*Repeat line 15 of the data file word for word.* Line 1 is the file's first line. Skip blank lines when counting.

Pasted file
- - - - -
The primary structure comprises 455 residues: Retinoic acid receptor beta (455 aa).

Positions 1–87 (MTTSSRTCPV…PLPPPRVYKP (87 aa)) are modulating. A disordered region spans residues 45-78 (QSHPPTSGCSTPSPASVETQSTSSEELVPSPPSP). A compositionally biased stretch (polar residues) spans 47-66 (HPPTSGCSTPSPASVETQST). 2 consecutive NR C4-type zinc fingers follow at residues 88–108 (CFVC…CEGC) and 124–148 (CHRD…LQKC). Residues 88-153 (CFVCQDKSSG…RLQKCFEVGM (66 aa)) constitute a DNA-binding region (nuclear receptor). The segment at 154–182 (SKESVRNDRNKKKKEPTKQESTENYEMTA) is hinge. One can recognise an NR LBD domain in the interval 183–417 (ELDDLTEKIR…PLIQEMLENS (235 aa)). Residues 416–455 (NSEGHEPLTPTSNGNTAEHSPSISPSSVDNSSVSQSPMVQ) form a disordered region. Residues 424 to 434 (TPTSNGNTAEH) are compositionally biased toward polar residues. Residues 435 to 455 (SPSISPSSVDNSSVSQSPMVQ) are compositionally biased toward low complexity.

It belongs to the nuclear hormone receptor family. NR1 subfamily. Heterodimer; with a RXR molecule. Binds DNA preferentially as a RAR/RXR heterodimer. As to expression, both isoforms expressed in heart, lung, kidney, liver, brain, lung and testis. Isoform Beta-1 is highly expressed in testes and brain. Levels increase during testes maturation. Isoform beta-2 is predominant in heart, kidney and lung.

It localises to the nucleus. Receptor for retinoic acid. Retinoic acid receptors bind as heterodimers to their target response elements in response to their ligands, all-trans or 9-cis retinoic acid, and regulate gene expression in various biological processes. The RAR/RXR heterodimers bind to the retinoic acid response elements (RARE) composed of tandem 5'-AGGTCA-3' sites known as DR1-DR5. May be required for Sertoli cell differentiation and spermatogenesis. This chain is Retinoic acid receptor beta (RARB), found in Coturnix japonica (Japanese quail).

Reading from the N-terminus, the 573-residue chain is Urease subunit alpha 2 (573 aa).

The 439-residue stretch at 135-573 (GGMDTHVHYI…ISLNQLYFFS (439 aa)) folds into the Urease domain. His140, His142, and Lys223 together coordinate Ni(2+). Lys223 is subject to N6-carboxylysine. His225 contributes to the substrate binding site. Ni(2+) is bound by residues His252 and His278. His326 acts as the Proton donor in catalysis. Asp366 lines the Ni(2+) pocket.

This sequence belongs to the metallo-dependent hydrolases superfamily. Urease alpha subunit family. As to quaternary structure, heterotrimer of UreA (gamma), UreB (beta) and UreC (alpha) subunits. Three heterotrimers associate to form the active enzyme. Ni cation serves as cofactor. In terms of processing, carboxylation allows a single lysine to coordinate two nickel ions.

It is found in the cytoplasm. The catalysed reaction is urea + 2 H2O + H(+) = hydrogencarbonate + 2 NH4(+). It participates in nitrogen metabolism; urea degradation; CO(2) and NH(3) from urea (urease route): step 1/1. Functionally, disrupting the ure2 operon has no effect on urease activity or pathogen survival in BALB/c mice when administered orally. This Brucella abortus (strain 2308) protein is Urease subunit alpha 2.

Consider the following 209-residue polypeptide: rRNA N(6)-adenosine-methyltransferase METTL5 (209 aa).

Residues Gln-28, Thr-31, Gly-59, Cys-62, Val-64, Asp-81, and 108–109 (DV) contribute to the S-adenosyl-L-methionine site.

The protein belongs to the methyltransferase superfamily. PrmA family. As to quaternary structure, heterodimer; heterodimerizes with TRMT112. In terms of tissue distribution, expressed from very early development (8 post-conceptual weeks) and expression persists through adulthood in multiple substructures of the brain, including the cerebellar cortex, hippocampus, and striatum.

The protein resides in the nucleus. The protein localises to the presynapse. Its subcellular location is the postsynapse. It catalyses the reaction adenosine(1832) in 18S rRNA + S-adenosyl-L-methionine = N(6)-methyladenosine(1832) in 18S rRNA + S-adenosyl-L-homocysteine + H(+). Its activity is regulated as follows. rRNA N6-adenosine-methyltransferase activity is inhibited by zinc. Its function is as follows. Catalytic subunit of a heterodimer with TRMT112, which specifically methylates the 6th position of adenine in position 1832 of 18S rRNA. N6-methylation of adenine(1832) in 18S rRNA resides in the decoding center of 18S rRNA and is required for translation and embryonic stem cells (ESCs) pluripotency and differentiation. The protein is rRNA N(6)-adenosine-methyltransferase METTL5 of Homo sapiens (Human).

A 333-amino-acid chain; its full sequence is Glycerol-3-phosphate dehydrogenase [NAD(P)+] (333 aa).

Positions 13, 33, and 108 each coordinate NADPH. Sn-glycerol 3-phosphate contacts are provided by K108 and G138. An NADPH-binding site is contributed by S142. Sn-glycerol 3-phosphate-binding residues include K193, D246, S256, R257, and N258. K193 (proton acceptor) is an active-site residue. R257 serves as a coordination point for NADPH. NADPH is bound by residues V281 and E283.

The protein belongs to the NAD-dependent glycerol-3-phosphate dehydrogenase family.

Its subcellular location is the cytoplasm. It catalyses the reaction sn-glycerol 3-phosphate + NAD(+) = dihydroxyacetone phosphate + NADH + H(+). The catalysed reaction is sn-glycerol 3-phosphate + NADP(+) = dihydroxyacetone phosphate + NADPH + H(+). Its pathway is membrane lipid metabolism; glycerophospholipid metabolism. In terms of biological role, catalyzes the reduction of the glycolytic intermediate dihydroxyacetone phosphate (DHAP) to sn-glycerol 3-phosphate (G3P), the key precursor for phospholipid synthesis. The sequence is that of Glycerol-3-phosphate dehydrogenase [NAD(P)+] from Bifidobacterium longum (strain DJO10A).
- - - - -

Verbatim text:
The protein belongs to the NAD-dependent glycerol-3-phosphate dehydrogenase family.